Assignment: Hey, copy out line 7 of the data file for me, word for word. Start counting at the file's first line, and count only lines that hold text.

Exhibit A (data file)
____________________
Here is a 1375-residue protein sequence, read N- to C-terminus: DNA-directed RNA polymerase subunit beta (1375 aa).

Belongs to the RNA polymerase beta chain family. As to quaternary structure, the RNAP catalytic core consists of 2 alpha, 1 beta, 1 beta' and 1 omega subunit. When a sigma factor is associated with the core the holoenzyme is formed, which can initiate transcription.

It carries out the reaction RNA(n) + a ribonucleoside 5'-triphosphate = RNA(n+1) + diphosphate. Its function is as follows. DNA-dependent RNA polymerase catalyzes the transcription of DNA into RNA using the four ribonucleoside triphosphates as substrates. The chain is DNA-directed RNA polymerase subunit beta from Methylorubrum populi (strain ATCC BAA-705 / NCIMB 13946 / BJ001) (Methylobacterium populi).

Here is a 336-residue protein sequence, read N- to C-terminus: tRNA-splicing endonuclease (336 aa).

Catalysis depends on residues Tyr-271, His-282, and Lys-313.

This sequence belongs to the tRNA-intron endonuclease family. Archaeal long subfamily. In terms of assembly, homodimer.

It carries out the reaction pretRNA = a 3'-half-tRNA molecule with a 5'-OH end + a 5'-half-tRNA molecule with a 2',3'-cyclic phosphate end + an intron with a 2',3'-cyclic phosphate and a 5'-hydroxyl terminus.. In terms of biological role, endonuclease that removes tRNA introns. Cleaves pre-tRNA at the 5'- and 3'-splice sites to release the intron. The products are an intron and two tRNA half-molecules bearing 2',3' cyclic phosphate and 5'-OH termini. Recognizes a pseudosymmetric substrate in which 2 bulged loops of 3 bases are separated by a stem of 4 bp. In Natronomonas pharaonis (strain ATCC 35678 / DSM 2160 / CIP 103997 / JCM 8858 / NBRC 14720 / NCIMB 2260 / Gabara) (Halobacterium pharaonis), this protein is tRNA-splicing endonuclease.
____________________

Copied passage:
It carries out the reaction pretRNA = a 3'-half-tRNA molecule with a 5'-OH end + a 5'-half-tRNA molecule with a 2',3'-cyclic phosphate end + an intron with a 2',3'-cyclic phosphate and a 5'-hydroxyl terminus.. In terms of biological role, endonuclease that removes tRNA introns. Cleaves pre-tRNA at the 5'- and 3'-splice sites to release the intron. The products are an intron and two tRNA half-molecules bearing 2',3' cyclic phosphate and 5'-OH termini. Recognizes a pseudosymmetric substrate in which 2 bulged loops of 3 bases are separated by a stem of 4 bp. In Natronomonas pharaonis (strain ATCC 35678 / DSM 2160 / CIP 103997 / JCM 8858 / NBRC 14720 / NCIMB 2260 / Gabara) (Halobacterium pharaonis), this protein is tRNA-splicing endonuclease.